One American tank was presented personally by Saddam Hussein to Kubinka.
After the fall of the Soviet Union for a while, the museum in Kubinka established inter-museum relations with colleagues in Bovington and we received several interesting samples of British tanks of the Cold War era as an exchange. Found on the ground fighting military equipment Lend-Lisa passing Kubinka went to the Museum of the Great Patriotic War on Poklonnaya Hill.
For the summer of 2016 part of the pavilion’s technique moved to a new location, closer to the Patriot Park.

Official catalogue of Hall N5 British / USA / Canada vehicles

Exhibits list at 1994 with additions and changes, prepared by Mikhail Blinov.
N — Model ———— Object———Year of Issue———Class—-Factory Type.

Great Britain (UK) armored vehicles:
1. tank  Mk V                              1917     middle tank         serial
2.  “Vickers-Carden-Loyd”                 1931  light amphibious   ? bought in 1931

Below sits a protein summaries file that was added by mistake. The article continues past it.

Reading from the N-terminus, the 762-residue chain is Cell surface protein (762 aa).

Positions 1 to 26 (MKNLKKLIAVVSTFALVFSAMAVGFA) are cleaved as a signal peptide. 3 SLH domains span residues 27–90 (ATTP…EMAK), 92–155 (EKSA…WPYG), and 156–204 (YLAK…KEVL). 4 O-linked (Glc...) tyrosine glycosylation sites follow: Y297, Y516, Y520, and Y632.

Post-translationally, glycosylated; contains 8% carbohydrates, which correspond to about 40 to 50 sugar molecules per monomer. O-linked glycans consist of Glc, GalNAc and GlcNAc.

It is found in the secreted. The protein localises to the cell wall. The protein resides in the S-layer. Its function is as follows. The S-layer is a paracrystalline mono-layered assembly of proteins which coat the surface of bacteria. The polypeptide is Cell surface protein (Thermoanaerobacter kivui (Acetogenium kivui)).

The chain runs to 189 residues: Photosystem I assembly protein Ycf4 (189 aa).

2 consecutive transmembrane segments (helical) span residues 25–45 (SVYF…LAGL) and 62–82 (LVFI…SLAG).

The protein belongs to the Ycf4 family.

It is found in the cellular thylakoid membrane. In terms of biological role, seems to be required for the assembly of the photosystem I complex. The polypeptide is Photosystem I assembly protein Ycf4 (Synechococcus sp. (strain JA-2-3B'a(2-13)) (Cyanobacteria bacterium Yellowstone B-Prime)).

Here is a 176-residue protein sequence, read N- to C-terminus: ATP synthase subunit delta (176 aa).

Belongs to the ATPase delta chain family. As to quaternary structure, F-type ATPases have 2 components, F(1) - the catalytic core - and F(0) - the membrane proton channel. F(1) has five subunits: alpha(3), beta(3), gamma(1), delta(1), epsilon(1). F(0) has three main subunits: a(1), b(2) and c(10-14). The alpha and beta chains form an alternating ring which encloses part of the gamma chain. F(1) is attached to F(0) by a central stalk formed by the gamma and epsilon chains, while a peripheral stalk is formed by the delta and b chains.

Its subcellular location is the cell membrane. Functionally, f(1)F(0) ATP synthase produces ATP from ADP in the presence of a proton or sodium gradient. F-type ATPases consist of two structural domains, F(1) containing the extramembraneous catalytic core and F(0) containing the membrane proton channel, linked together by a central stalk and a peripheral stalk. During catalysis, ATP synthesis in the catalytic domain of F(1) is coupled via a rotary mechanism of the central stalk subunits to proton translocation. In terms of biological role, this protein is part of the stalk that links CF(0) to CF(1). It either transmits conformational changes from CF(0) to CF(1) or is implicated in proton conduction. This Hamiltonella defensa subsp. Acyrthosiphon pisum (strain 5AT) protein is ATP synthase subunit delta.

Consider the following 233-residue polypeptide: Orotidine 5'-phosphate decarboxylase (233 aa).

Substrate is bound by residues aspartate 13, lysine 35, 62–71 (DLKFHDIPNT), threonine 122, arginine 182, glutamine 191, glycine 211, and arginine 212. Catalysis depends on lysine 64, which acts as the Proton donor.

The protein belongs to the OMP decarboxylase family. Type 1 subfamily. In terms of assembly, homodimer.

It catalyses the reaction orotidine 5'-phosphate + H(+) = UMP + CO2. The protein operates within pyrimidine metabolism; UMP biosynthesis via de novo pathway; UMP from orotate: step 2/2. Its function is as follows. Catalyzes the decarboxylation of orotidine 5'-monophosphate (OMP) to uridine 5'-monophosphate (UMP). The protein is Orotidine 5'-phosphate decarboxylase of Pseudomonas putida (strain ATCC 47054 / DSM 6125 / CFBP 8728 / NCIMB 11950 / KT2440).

3. “Vickers-Armstrong ”                   1937  light tank
4.  Mk VII “Tetrarch” (А17Е2)             1938   ***
5.   Mk II a “Matilda III” (? Mk III C.S. “Matilda”) 1940  infantry tank
6.  Mk III “Valentine II”                  1940    infantry tank
7. “Valentine – Scissors”                  1941   bridge-laying machine
8.  Mk VII “Churchill-Crocodile”         1943    flamethrower tank
9. “Wasp Mk II”                          1944      flamethrower tankette  Universal Carrier
10.  Mk VIII “Cromwell  IV” (А27М)   1943     cruiser tank
11.   “Comet Комета” (А-34)            1944     cruiser tank
12.  Mk3  “Centurion”                   1948        medium tank
13.  Mk 10  FV4017                      1960               ***
14.  Mk 13 “Centurion” “Ben-Gurion”   1972  heavy tank  (Israel modernization)
15.  “Conqueror 1”                      1954               ***